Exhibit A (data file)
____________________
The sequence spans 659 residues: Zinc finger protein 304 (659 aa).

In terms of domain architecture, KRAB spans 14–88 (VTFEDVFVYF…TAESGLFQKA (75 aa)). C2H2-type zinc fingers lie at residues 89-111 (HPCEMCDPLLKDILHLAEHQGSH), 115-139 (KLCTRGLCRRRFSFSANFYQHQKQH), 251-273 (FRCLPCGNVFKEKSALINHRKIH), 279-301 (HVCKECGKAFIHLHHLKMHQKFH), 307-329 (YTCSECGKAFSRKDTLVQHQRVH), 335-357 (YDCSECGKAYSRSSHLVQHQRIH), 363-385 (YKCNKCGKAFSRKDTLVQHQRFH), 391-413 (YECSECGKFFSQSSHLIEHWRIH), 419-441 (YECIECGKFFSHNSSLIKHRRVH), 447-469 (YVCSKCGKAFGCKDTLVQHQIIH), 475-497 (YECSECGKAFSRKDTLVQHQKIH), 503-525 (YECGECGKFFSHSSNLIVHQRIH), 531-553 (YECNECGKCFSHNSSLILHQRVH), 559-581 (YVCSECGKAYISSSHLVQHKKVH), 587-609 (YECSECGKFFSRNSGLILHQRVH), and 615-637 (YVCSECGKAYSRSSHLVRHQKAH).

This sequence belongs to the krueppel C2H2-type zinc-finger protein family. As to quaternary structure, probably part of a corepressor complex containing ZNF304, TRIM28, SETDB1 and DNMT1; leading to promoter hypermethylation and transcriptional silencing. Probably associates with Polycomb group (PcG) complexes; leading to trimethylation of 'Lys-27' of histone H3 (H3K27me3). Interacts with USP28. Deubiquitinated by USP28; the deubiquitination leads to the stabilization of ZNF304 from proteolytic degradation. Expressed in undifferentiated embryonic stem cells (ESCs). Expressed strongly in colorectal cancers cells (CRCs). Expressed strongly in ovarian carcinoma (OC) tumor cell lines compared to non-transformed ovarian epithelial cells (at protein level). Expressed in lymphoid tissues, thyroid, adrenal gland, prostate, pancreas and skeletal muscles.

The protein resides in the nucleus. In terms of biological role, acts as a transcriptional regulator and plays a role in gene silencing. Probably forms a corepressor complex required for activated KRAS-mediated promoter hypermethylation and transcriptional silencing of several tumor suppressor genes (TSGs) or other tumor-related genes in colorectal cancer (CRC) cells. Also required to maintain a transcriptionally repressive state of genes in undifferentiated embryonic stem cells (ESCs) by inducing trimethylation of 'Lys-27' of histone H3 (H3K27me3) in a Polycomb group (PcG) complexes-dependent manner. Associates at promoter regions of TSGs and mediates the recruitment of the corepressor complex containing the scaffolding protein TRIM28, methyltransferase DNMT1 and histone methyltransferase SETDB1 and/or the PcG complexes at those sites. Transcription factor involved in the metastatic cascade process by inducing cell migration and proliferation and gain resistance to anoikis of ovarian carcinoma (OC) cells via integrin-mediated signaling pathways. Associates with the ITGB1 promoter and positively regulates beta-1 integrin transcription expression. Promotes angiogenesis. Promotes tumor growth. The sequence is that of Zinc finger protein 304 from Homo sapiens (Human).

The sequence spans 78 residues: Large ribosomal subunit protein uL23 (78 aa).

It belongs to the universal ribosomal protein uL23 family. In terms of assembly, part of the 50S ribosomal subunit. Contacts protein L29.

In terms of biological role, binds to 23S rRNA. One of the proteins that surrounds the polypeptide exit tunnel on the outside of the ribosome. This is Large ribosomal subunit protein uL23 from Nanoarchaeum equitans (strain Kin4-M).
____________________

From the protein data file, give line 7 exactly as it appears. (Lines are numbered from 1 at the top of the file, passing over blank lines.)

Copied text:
In terms of biological role, binds to 23S rRNA. One of the proteins that surrounds the polypeptide exit tunnel on the outside of the ribosome. This is Large ribosomal subunit protein uL23 from Nanoarchaeum equitans (strain Kin4-M).